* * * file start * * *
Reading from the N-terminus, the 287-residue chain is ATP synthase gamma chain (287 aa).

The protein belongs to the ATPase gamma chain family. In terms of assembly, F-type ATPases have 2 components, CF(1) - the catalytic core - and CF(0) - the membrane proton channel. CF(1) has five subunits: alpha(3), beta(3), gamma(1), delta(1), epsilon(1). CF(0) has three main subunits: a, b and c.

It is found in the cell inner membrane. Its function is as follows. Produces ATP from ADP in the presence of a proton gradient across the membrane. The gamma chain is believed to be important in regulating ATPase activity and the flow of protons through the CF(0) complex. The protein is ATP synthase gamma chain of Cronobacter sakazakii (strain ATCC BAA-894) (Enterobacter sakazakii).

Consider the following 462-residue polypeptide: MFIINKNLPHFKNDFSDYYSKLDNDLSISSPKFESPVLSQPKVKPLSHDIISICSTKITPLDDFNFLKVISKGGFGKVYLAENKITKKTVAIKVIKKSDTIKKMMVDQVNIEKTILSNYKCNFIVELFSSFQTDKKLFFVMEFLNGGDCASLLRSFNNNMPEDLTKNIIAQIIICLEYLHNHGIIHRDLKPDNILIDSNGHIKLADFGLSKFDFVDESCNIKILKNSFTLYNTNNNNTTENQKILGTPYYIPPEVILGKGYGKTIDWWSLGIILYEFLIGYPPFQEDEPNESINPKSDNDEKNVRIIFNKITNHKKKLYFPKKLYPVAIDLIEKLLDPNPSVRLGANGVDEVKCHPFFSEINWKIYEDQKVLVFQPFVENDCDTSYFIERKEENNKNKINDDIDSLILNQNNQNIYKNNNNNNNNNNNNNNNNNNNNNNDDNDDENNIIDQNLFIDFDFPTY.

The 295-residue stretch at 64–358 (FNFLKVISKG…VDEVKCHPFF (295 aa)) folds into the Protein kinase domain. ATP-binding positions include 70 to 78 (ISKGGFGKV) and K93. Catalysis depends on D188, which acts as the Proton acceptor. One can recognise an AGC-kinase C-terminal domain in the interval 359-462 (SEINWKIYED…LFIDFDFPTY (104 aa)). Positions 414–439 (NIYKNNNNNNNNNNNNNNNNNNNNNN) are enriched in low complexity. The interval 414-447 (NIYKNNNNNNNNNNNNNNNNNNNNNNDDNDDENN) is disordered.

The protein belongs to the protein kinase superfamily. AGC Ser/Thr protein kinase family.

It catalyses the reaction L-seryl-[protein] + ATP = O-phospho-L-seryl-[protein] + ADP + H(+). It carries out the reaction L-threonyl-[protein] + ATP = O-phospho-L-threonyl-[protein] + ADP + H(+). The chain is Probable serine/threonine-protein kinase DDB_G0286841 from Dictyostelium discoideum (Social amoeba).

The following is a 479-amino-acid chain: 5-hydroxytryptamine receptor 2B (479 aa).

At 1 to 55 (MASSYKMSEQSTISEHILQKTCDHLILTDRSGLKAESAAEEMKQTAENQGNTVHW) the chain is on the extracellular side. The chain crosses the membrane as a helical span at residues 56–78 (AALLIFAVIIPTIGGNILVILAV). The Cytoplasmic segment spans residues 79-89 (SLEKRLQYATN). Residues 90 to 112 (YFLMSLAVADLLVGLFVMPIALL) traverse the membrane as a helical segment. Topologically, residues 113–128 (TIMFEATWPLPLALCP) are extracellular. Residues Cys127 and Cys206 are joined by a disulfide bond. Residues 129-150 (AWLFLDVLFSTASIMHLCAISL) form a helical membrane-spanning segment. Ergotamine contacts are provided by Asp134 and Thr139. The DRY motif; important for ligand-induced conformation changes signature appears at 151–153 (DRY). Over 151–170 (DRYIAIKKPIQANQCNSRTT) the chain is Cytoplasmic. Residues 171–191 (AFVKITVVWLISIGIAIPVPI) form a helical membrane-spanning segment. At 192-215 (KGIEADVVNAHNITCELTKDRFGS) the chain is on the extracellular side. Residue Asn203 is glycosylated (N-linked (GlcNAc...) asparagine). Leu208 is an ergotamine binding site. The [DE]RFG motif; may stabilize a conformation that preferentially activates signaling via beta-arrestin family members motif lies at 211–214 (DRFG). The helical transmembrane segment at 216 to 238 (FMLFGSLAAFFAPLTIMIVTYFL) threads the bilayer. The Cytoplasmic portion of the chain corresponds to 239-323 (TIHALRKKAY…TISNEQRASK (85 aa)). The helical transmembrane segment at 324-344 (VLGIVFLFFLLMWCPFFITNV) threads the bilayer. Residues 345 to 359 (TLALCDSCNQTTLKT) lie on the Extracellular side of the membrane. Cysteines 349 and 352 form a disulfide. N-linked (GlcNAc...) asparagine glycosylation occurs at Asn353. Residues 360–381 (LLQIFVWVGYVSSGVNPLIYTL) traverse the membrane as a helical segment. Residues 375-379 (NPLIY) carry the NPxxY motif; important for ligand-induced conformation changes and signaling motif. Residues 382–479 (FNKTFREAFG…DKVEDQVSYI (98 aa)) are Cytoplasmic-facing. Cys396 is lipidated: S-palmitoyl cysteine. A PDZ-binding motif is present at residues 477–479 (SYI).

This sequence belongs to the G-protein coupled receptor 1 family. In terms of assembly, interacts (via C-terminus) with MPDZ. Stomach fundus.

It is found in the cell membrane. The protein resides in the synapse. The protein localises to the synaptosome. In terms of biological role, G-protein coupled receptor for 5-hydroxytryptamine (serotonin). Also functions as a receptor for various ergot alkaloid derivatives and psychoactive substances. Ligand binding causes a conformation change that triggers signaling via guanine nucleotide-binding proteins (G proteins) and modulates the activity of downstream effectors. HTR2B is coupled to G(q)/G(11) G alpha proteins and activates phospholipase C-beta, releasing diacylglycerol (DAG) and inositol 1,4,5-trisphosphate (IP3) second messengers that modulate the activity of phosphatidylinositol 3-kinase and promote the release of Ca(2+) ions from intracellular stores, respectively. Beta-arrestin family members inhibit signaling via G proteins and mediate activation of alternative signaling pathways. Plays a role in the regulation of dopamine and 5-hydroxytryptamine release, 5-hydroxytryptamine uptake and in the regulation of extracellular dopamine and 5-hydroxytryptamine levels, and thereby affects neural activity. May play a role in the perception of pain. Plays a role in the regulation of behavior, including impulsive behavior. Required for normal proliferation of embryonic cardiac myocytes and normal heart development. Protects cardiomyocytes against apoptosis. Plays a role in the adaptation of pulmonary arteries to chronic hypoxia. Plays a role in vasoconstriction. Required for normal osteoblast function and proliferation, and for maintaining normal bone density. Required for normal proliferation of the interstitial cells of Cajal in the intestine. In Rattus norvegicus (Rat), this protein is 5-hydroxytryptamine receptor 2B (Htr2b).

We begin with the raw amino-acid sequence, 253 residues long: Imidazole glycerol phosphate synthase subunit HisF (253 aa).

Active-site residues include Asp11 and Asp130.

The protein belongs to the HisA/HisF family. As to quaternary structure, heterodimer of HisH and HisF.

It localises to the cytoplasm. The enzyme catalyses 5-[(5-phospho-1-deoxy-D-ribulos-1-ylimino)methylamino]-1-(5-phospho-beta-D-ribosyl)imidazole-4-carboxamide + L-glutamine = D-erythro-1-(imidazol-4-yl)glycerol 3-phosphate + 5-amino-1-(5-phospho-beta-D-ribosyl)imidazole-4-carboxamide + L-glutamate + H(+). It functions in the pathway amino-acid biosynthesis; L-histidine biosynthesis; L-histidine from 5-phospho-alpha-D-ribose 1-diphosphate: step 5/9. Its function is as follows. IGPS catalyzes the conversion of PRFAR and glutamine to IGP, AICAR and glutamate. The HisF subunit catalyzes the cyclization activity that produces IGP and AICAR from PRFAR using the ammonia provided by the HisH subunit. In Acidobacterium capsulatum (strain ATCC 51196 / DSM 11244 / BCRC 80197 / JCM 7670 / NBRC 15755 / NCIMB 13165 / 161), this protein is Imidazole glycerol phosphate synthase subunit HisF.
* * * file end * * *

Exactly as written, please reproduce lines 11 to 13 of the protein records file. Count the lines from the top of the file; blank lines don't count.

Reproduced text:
It is found in the cell membrane. The protein resides in the synapse. The protein localises to the synaptosome. In terms of biological role, G-protein coupled receptor for 5-hydroxytryptamine (serotonin). Also functions as a receptor for various ergot alkaloid derivatives and psychoactive substances. Ligand binding causes a conformation change that triggers signaling via guanine nucleotide-binding proteins (G proteins) and modulates the activity of downstream effectors. HTR2B is coupled to G(q)/G(11) G alpha proteins and activates phospholipase C-beta, releasing diacylglycerol (DAG) and inositol 1,4,5-trisphosphate (IP3) second messengers that modulate the activity of phosphatidylinositol 3-kinase and promote the release of Ca(2+) ions from intracellular stores, respectively. Beta-arrestin family members inhibit signaling via G proteins and mediate activation of alternative signaling pathways. Plays a role in the regulation of dopamine and 5-hydroxytryptamine release, 5-hydroxytryptamine uptake and in the regulation of extracellular dopamine and 5-hydroxytryptamine levels, and thereby affects neural activity. May play a role in the perception of pain. Plays a role in the regulation of behavior, including impulsive behavior. Required for normal proliferation of embryonic cardiac myocytes and normal heart development. Protects cardiomyocytes against apoptosis. Plays a role in the adaptation of pulmonary arteries to chronic hypoxia. Plays a role in vasoconstriction. Required for normal osteoblast function and proliferation, and for maintaining normal bone density. Required for normal proliferation of the interstitial cells of Cajal in the intestine. In Rattus norvegicus (Rat), this protein is 5-hydroxytryptamine receptor 2B (Htr2b).

We begin with the raw amino-acid sequence, 253 residues long: Imidazole glycerol phosphate synthase subunit HisF (253 aa).

Active-site residues include Asp11 and Asp130.